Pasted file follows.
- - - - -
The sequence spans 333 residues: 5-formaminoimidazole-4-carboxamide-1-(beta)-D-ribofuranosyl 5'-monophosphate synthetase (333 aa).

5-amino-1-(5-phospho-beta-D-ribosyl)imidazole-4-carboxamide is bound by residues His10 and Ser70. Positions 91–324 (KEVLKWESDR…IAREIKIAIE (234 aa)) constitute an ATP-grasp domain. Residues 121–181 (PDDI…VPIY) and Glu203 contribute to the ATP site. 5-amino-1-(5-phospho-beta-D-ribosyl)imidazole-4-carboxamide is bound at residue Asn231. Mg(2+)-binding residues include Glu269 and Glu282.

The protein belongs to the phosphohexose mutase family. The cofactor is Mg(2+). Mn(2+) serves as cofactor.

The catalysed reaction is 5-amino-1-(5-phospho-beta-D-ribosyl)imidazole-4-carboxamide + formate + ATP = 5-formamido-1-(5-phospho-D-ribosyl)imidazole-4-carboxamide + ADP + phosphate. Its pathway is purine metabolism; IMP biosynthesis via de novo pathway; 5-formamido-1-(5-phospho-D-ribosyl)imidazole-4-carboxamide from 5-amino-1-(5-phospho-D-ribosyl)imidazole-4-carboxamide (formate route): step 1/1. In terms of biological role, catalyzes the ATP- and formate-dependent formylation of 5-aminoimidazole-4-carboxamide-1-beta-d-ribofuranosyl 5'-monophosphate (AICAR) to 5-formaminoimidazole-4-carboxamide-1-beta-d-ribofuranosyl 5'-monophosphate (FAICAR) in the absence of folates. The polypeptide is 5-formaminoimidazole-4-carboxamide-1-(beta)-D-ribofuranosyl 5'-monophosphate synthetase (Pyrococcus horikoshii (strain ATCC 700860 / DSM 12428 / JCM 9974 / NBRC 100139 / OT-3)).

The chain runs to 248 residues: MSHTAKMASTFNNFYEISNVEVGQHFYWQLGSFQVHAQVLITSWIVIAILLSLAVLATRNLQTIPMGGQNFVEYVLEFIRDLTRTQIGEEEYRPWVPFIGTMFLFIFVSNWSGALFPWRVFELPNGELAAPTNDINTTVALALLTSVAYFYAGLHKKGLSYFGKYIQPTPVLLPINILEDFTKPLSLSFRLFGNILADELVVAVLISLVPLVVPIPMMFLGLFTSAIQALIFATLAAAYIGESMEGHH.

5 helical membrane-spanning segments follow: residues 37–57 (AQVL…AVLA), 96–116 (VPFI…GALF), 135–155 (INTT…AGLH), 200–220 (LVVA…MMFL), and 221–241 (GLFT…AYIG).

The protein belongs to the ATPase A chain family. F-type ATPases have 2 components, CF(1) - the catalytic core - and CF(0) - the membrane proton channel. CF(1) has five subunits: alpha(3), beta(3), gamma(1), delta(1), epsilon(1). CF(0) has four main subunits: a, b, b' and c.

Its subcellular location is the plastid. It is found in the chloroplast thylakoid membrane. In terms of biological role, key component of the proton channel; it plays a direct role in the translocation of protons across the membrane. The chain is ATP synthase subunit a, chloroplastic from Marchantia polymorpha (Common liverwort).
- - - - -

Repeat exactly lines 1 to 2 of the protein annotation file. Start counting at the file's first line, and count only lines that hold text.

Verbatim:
The sequence spans 333 residues: 5-formaminoimidazole-4-carboxamide-1-(beta)-D-ribofuranosyl 5'-monophosphate synthetase (333 aa).

5-amino-1-(5-phospho-beta-D-ribosyl)imidazole-4-carboxamide is bound by residues His10 and Ser70. Positions 91–324 (KEVLKWESDR…IAREIKIAIE (234 aa)) constitute an ATP-grasp domain. Residues 121–181 (PDDI…VPIY) and Glu203 contribute to the ATP site. 5-amino-1-(5-phospho-beta-D-ribosyl)imidazole-4-carboxamide is bound at residue Asn231. Mg(2+)-binding residues include Glu269 and Glu282.